We figured out that the simplest way of triggering a CI build for us will be some magic words in a commit message. We still need to manually increment build and version numbers of our apps, and that’s the perfect commit where to make the CI build the project.

First, we tell the CI where it should deploy the app after building and then the environment the should be set and used when building the app.

738af0 Fixed stuff [ci testflight staging]

To maintain consistency we always make a HockeApp build if you select a Testflight build, but in case uploading to Testflight fails for some reason we do support testflight_only option, which is especially handy when iTunes Connect API fails as it often does.

.gitlab.yml (GitLab Pipelines Config)

Used by Gitlab Pipelines to detect if a build/deploy should be done and what exactly should be done. Very similar to how you would configure Travis.

When run, the YAML file sets project specific environment variables, for example a bundle id or Slack channel name and copies template files, custom ruby scripts and fastlane configuration files into the repository.

  - build

  stage: build
    - export

    - git clone --depth 1 git@yourgitserver.com:ios/ci-template.git
    - ruby ./ci-buildtools/nodes-build/nodes-build.rb

    - ios

Worth noting is that the copying step only happens if those files don’t already exist in the repository, this way we can override actual build steps for complex projects by including modified version of those files in the repository.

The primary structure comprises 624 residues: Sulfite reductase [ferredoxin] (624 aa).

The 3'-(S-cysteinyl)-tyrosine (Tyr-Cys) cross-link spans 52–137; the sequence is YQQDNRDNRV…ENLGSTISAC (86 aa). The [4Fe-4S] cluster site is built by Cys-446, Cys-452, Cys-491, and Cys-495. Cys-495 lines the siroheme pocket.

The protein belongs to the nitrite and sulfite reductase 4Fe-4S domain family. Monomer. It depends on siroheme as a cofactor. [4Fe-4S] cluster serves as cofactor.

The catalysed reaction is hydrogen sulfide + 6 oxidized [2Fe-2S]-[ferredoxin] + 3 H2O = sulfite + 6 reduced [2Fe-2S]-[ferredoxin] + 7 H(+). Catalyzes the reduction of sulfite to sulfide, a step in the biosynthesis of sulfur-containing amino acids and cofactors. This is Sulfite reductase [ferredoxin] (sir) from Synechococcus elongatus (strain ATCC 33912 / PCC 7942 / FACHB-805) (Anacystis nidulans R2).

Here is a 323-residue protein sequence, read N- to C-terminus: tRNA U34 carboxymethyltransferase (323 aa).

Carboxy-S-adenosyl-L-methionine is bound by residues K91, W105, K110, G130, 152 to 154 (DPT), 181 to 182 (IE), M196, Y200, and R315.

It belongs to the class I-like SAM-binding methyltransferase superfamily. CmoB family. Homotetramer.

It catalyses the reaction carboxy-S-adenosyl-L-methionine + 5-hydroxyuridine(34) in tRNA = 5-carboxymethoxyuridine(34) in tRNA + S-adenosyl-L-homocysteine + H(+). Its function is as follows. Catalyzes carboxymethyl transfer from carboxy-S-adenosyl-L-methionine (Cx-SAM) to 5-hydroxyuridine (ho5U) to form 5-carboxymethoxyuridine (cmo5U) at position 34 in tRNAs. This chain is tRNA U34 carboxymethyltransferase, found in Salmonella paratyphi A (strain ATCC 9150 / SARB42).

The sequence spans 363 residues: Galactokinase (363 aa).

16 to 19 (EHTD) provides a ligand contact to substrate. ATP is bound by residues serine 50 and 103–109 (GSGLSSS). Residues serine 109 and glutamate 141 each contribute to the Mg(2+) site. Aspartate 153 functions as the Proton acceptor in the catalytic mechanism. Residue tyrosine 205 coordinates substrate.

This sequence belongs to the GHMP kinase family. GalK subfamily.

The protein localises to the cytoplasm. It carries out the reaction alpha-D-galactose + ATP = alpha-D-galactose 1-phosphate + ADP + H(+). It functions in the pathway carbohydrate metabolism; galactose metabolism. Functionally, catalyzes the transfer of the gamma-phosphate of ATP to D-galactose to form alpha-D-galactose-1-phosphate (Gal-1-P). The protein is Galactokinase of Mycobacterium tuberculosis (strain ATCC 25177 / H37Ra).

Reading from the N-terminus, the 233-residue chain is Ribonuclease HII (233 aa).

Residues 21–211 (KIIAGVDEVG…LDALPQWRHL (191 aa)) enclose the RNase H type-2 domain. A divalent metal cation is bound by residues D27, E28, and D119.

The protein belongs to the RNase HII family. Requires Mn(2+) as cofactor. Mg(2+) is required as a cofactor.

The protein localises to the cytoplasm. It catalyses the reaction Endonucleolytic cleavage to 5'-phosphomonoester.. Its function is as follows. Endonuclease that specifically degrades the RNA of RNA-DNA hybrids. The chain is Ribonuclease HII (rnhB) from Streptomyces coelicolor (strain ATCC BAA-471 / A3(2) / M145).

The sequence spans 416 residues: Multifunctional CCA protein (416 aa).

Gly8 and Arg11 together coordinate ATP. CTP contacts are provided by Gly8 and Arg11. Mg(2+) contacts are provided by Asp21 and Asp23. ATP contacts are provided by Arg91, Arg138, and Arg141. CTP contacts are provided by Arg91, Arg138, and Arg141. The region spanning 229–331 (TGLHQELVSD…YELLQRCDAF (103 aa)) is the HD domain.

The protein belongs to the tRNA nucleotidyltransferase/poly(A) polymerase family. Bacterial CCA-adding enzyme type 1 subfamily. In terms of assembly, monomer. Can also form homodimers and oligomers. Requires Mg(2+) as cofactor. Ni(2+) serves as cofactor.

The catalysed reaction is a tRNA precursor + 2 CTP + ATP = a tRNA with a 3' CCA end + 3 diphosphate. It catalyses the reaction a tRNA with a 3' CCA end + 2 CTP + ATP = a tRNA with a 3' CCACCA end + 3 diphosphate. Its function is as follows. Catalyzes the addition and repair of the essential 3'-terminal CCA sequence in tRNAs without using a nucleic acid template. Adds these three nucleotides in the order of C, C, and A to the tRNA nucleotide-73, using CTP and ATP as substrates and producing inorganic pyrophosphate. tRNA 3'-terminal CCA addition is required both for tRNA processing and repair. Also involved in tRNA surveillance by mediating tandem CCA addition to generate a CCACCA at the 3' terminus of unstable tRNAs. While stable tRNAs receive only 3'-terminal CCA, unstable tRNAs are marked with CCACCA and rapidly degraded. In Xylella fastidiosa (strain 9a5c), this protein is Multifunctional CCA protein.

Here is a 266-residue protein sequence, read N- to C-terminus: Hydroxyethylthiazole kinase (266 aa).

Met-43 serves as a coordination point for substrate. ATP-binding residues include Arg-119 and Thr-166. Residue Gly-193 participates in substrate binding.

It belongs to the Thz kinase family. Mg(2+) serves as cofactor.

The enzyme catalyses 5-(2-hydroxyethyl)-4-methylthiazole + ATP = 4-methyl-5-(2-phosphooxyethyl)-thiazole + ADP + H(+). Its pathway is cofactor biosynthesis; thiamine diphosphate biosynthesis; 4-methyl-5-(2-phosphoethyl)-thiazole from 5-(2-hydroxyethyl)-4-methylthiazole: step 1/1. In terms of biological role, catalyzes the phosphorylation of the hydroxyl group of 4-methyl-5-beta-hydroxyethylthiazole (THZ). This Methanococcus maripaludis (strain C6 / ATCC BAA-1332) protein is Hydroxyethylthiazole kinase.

As the last step, it runs the main Ruby file to start the build.

Ruby Scripts & Gems

We are using one custom script and two gems we made to be able to set up and start a build.

hockeyver is a small gem that fetches last uploaded version and build from HockeyApp given that you provide an API token and app ID. We use this to be able to fail fast and early as all our Testflight builds have a corresponding build on Hockeyapp so we can check if that version already exists before even starting to build.

$ hockeyver --app_id YOUR_APP_ID -t YOUR_TOKEN

# Later when used in fastlane
ERROR [2016-08-30 17:12:09.04]: Build failed! Version already exists on hockey.

carthage_cashier is another gem which provides an extra layer of caching on top of a dependency manager we use in most projects - Carthage. It caches all the built products, based on their version and also compiler version, so that we can load from cache when we need it, instead of building all dependencies again. This saves us a lot of time and is useful especially for CI builds, where dependencies rarely change.